Serve the chops with the apples and sauce on top, alongside the cheesy bacon grits!!

Friday, September 16, 2011

Cinnamon Apple Pecan Bars


A while ago I mentioned that I had 16 recipes for zucchini on this site. However, fall is now making itself known - the entire country is getting a bit of a cool spell, leaves are starting to turn, and apples are making their way into markets. So, make way zucchini, bring in the apples! Let's see how many apple recipes I can make this fall!

I don't think these actually classify as bars. To me, they are so moist and crumbly they should be a cake.  Originally, the recipe called them "Blondies" but I don't think this fits at all. Blondies are supposed to be relatives of brownies, and should be dense and chewy, right? As you can see by the photo below, these are really crumbly. And in case you were wondering, its a bad idea to share one of these with your toddler on the couch. Crumbs. Everywhere. Thank goodness for dogs! :) 

Cinnamon Apple Pecan Bars (Life's A Feast)

2 apples, peeled, cored, and chopped
1 tbsp butter
1/2 tsp brown sugar
dash of cinnamon

2 cups flour
2 tsp baking powder
1/4 tsp salt
1 tsp cinnamon
2/3 cup chopped pecans (or walnuts)
2/3 cup butter
1 1/2 cup brown sugar
2 eggs
1 tsp vanilla

Grease a 9x13 pan with either cooking spray or butter (I suggest butter)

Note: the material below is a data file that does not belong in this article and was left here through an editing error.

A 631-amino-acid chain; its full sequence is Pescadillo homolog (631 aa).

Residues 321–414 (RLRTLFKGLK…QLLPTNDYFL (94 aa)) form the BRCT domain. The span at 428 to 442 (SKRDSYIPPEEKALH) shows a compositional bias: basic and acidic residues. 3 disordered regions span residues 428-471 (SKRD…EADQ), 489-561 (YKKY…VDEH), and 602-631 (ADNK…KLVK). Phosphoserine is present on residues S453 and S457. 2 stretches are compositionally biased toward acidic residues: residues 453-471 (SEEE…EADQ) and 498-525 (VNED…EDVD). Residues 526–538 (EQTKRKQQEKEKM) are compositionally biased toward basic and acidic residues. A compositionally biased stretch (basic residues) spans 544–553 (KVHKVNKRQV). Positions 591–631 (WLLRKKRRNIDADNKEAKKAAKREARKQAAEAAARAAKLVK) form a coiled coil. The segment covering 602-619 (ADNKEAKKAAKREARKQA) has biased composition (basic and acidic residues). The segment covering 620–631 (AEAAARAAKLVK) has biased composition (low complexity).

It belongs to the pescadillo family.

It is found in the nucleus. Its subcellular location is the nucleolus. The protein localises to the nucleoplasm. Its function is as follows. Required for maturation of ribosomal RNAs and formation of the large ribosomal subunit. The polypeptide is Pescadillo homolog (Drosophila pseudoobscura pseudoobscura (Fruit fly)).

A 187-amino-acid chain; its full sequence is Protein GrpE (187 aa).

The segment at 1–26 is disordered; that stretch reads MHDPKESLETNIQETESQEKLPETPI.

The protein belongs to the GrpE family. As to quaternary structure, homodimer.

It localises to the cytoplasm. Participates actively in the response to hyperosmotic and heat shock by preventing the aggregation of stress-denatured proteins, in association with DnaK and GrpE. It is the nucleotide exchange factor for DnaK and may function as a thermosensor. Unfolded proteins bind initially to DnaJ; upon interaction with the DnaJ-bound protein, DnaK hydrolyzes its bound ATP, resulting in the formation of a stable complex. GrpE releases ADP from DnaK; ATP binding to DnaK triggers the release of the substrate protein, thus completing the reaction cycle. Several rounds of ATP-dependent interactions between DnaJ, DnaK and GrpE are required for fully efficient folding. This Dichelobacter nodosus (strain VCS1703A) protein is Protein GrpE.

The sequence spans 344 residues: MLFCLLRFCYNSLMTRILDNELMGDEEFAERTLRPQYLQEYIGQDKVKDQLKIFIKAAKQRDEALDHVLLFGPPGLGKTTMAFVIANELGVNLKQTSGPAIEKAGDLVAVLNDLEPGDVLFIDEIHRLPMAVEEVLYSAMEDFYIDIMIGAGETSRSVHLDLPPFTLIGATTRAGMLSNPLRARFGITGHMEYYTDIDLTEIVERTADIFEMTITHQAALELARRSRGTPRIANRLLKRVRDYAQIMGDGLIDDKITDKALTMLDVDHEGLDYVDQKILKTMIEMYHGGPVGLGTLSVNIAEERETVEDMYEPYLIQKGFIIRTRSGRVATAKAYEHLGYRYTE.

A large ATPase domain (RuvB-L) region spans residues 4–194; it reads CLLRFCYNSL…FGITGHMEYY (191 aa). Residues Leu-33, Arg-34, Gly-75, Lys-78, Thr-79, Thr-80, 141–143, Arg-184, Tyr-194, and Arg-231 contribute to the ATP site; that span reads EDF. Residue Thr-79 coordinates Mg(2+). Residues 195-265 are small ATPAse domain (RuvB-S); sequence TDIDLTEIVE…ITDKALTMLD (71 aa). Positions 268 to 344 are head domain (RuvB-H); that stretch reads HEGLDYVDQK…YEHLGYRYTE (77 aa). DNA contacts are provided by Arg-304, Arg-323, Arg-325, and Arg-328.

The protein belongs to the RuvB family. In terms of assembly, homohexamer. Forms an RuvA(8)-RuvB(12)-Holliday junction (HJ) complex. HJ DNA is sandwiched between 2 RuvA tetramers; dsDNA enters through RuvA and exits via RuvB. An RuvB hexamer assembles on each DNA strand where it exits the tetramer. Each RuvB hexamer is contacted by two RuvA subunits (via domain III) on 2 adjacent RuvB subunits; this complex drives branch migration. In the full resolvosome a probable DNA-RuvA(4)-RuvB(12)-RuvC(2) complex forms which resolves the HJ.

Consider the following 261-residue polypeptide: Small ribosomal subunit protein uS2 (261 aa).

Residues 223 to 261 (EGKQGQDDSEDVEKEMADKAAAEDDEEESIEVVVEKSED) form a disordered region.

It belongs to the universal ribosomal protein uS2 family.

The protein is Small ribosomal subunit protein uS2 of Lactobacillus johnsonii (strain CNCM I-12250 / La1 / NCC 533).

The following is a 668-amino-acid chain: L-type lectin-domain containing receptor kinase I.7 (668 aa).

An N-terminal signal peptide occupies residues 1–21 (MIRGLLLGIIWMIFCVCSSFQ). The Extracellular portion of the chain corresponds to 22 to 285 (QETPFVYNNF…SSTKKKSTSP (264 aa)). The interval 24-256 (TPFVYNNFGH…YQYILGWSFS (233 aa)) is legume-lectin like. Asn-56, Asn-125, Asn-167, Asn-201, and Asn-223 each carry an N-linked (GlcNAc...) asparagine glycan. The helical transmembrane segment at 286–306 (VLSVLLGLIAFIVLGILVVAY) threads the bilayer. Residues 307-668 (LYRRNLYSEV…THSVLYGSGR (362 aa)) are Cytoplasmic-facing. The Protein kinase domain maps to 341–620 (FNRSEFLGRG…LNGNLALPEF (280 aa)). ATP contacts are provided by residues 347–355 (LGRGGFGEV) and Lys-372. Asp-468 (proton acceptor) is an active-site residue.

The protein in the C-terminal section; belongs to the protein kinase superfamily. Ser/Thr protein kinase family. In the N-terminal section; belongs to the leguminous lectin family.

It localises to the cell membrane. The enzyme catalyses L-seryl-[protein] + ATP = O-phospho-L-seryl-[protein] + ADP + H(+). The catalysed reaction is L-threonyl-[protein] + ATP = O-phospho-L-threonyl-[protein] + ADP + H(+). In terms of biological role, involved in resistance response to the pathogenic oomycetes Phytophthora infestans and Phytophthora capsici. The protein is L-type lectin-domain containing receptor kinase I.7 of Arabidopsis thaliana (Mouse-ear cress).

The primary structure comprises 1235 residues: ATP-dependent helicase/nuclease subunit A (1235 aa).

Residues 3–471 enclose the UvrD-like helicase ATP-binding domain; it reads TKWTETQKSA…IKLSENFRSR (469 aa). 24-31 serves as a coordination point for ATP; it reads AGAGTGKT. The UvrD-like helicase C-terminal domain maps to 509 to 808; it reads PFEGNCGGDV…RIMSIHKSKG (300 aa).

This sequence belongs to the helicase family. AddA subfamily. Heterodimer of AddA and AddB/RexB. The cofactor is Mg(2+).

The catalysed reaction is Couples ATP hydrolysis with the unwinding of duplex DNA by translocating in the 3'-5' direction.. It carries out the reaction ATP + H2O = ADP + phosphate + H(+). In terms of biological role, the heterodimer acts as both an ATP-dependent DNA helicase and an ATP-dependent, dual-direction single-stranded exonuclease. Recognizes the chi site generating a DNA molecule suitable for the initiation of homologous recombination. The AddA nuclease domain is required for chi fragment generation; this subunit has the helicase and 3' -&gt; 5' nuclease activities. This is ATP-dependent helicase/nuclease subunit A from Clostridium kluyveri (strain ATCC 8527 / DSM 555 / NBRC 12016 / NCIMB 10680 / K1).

Melt 1 tbsp of butter in a large skillet.
Add the apples to the skillet, sprinkle with the cinnamon and brown sugar and stir to coat.
Suatee the apples until they are soft.
Remove the apples from the heat and allow to cool to just barely warm.
In a large mixing bowl, whisk together the flour, baking powder, salt, cinnamon and pecans.
In the bowl of your electric mixer, cream together the 2/3 cup butter and 1 1/2 cup brown sugar.
Add in the eggs one at a time and then the vanilla.
When thoroughly mixed, scrape down your bowl.
Mix in the flour mixture until just combined, and then mix in the apples.
Pour into the prepared baking pan and bake for 30-35 minutes.
Allow to cool before serving.

Wednesday, September 14, 2011

The Daring Cooks Make Stock and Soup!


It's something that everyone should know how to do, but few actually take the time to actually do it. I know I am more than likely to open a can or two when needed, as are most people. And why not, its fast, its convenient, and for the most part, canned stock is acceptable. 

However, making your own stock (whether chicken, beef, or vegetable) is highly rewarding, not only emotionally, but it adds a fantastic depth of flavor to your cooking.